My friends and I joke about what else I might find when I get to the southern frontier: a man rocking back and forth on his verandah, toothless, sucking on straw with his bare gums while mumbling, “You’re not from around these parts, are ya, stranger”? There’s a high chance, actually, that when I get there, there will be more or less nothing to see save the road ending. If it gets to that, at least I have my hiking boots in my car; I can go for a wander and make the most of the wilderness.

I suppose the true test of a frontier is how little you can imagine what you will actually find when you get there, all jokes and stereotypes aside. Each town I pass through feels like it may be the last. If civilisation ends with the last Banjo’s, then it ends at Huonville, a reasonably busy little town where I stop for petrol. The lady at the service station makes light conversation as I pay (what is her accent? I cannot identify it. French, perhaps? Or Dutch?). She expresses the hope that the weather will hold for the weekend. I ask if she thinks it will; she shrugs. I pay for my fuel and keep winding south.

Before long, I am one of the only drivers on the road as it stretches and turns through foresty hills and drops from time to time into pockets of wood-smoke where towns sit snugly in the belly of a hill; other times, the road opens onto circular bends of water with towns stretched out on its arm. And gradually the towns grow smaller and smaller. In Dover I stop for a few photographs. A girl walks her pony in a field. The streets boast shops which do not seem to be open. As I return to my car and head towards Southport, I wonder if it was in fact Huonville where I was supposed to stop for food.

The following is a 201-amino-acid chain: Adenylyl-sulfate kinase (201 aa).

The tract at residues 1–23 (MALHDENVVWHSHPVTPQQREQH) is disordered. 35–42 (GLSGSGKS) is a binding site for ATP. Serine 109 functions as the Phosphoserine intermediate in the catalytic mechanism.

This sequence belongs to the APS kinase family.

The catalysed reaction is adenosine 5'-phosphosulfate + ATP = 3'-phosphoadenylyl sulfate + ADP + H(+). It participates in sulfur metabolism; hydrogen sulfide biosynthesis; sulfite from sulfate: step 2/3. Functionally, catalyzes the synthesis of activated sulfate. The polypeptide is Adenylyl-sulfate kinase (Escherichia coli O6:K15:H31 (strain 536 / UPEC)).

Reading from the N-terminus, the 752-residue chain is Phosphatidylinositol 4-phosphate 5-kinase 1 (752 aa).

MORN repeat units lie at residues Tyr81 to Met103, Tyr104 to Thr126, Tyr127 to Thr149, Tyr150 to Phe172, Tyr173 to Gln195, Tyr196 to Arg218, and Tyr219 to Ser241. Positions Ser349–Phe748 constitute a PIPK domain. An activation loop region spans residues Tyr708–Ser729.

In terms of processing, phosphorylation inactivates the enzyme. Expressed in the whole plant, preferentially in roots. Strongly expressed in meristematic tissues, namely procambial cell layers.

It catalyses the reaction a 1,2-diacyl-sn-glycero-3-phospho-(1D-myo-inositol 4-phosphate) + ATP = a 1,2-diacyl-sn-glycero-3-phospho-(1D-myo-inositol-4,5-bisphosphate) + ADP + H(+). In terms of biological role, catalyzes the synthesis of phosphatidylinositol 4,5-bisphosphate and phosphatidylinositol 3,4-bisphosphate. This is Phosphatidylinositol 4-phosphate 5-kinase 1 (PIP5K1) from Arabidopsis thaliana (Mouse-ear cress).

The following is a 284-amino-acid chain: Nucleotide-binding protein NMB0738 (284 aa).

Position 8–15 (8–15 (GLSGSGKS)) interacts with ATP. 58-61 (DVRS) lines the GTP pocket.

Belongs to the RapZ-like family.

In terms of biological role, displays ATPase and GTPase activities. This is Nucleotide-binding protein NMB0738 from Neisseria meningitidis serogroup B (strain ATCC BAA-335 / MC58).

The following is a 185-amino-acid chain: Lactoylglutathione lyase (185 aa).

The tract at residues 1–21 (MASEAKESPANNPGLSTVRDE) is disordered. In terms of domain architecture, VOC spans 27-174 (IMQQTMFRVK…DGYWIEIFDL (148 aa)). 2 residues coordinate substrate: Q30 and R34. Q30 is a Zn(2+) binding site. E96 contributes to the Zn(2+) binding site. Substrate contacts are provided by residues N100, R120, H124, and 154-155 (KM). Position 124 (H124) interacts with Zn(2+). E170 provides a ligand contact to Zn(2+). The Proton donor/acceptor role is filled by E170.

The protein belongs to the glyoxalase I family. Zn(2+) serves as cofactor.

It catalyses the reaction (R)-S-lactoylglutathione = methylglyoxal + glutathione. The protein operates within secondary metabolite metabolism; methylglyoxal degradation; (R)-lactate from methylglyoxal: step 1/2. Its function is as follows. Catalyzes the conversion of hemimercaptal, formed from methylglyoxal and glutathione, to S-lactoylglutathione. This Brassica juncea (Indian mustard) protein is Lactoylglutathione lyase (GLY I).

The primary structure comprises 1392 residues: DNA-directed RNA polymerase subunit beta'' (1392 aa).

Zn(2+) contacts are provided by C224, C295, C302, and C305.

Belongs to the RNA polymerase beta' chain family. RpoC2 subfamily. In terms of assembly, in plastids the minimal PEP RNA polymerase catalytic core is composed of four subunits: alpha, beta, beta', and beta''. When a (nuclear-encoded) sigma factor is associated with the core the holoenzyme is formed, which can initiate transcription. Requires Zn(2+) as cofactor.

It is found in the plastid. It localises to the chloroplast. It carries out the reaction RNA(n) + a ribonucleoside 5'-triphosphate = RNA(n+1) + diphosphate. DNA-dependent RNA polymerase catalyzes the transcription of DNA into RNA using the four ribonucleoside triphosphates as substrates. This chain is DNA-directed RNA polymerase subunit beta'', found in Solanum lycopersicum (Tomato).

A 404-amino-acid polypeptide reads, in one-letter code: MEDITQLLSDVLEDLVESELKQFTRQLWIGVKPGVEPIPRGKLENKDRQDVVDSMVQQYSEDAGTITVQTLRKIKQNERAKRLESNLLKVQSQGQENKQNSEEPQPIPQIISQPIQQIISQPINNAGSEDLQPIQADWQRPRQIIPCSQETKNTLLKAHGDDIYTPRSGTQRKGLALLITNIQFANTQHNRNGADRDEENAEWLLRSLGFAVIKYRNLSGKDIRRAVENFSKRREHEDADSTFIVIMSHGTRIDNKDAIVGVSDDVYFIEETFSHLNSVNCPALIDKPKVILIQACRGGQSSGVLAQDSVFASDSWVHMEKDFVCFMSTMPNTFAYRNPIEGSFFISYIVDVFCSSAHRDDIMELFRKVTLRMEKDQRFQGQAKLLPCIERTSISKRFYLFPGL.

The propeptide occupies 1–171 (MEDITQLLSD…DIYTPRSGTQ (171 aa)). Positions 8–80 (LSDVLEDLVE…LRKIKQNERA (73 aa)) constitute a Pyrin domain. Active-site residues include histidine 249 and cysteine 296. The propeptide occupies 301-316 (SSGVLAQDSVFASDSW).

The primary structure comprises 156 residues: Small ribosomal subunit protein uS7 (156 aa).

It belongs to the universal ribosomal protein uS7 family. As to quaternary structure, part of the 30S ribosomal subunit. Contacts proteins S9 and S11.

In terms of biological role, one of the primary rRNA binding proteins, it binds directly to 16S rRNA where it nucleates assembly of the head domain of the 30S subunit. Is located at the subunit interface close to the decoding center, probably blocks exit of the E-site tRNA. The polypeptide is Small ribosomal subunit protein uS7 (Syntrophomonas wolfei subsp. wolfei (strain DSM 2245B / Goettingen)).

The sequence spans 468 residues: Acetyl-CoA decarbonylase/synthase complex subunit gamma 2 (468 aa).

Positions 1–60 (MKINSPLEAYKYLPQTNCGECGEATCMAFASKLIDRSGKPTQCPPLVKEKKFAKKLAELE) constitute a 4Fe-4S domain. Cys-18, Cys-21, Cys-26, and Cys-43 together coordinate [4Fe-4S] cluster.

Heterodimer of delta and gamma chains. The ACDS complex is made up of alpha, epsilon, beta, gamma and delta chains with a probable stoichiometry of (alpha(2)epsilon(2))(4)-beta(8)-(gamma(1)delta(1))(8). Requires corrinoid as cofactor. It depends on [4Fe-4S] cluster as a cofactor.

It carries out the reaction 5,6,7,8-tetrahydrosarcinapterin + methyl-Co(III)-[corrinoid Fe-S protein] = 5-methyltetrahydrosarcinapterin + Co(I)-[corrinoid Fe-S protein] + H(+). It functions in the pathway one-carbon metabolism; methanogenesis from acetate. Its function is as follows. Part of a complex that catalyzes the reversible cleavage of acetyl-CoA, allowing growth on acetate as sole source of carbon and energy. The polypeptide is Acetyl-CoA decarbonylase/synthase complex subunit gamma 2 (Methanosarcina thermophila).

At the turn-off to Southport I see one car going the other way, driven by a man with a beard the size of a Louisiana swamp. There are no cars going with me. In a matter of minutes I am in Southport, or what purports to be it. There are signs for an information centre but I see none. In fact, there is no centre at all; the town consists only of a handful of houses sitting unobtrusively in dollops on the flat at the bottom of a hill, the road stretching out into the curves of hill and water. No shops to be seen, and before long I reach a ramp where cars are parked for boating but no people can be seen, just a dead-end, a large dirt turning circle which I use to head back towards the start of the town. On my right, where the road enters Southport, I see what proves to be the “information centre”: a public toilet with a map and some information about the far south on its outside wall. I park my car and take some photographs of rippling sand and gently undulating water with boats sitting softly upon the surface. I then take advantage of what may be the last toilet of this leg of the trip, though the inside of the toilet is black and I reflect on leaving that a tree in the bush would have been far, far nicer.

The map on the wall shows me where I have gone wrong in my navigation: the road ends at Southport but only because the water stops you from going further south; it seems the town sits upon the curve of a bay or an inlet. If I want to get to Cockle Creek, I will need to back-track. The road where I saw the swamp-bearded man was where I should have gone right with him not left; there a dirt road will take me to Cockle Creek.

Foodless and hungry, around an hour from anywhere I can eat, I decide to make my way to Cockle Creek before I will be too hungry to do anything.